Monday, 10 September 2012

Fifty years of progress in modern architecture in one sentence


From the in-expensive, symmetrical and narrowly-functional glass-steel-and-concrete-brick


the expensive, a-symmetrical, dys-functional glass-steel-and-concrete-brick.









JP said...

In picture number four, the red brick building behind the modern monstrosity is very pleasing to the eye!

bgc said...

@JP - yes, I agree; it is a decent bit of Victorian business architecture.

It used to be a part of Newcastle University, but they flogged it - helping, no doubt, raise money to use constructing ever more, ever-more-expensive expensive assymetrical boxes.

It also shares my first name. Here it is as it was:

JRRT Reader said...

Not that I like either style, but I find current architecture to be marginally less ugly than mid-twentieth century Brutalism. (When considering the latter, one is also delighted in the apt, albeit unintended, double-meaning of that school!)

Tschafer said...

As you pointed out, there was actually something to be said for early modernist architecture (as there was for early modernity itself). There is nothing to be said for what moderism has turned into. A point very well made in a few pictures.

bgc said...

I should point at that these examples all come from within a single university.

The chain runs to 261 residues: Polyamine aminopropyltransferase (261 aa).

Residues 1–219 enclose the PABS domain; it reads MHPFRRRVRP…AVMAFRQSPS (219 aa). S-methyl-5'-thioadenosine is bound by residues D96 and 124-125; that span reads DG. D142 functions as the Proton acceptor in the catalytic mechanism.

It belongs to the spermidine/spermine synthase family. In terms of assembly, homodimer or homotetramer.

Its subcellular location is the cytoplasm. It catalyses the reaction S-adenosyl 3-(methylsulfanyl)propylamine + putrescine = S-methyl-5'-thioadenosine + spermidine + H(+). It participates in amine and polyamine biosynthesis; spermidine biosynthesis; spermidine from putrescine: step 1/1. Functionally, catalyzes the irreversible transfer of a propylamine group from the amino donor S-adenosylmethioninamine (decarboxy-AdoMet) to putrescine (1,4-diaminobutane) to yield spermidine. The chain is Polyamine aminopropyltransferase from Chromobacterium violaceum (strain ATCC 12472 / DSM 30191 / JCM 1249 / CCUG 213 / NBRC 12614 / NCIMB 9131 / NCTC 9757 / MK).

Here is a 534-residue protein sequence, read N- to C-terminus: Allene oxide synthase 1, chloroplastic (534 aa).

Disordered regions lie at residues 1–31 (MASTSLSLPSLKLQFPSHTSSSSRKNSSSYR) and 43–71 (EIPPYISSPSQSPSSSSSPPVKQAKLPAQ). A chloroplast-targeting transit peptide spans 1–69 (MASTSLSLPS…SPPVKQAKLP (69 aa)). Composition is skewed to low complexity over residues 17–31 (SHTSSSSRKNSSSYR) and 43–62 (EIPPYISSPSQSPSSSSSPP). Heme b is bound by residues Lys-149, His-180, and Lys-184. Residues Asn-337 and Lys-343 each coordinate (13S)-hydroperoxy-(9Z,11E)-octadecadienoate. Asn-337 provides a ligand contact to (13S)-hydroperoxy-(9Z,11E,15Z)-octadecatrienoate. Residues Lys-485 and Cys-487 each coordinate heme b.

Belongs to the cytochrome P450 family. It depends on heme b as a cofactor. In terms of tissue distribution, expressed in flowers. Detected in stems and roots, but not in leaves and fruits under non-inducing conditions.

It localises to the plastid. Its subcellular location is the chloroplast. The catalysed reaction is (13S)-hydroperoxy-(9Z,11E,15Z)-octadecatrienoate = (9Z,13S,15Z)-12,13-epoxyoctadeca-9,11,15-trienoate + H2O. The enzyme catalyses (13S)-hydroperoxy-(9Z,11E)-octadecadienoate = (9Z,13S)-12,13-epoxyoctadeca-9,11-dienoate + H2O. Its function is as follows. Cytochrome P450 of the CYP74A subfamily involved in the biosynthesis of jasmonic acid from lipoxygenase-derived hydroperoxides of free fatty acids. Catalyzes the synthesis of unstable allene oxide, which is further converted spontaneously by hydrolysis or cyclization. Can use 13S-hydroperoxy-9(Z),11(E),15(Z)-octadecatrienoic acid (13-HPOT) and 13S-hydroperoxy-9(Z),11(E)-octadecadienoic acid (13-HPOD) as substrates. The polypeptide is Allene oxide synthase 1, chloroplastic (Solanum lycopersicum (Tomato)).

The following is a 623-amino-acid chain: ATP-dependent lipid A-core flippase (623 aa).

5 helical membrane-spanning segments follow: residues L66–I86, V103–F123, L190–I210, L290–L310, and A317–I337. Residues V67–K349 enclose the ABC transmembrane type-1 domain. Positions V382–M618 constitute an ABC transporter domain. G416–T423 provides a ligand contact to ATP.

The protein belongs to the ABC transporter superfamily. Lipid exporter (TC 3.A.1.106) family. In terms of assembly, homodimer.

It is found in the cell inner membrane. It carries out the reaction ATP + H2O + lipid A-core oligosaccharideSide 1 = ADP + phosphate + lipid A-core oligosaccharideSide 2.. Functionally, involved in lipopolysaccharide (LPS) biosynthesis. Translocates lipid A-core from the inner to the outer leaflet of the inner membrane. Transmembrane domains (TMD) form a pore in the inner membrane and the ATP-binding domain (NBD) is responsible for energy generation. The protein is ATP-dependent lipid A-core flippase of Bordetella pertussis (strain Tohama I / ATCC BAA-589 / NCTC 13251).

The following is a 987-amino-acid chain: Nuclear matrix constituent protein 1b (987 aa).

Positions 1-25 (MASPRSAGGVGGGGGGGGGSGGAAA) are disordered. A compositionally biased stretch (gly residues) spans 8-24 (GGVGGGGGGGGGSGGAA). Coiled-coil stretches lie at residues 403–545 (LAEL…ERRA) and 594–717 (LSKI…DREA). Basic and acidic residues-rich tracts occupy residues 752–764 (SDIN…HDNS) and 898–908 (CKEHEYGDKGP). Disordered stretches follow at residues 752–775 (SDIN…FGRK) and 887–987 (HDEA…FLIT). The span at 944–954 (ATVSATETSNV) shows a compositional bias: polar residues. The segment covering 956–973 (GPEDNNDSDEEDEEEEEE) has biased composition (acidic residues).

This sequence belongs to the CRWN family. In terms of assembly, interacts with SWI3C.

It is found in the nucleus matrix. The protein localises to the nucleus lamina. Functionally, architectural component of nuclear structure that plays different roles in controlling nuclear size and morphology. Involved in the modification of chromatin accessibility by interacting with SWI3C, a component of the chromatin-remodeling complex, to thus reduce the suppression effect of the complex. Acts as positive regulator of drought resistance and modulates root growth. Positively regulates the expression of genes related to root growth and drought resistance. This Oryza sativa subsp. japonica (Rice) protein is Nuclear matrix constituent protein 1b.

dearieme said...

You know all those Ancient Barrows? It's my theory that what happened was that the Lumps of Stone People erected ugly monuments, and their successors, the Architectural Criticism Folk, covered them with earth.

Ben said...

Hard just to look up and see these monstrosities. I can almost hear the thoughts that go into these. The hedonistic, evil, atheistic, thoughts. I can see the business meetings where briefcased women talk earnestly about the structure "opening up a space where people can connect."

70 years later, when they're all dead, the young have to sit in noisy, smelly, stuffy, cacophonous study rooms, that encourage the same disregard for their fellow people their creators had.

Nathaniel said...

Perhaps one shouldn't comment on very-old posts, but I thought this article was relevant and interesting:

A lot of modernists were unaware the details and beauty were often functional, while the modern architecture is neither beautiful or functional.

Bruce Charlton said...

@Nat - Agreed. Neither is it cheap.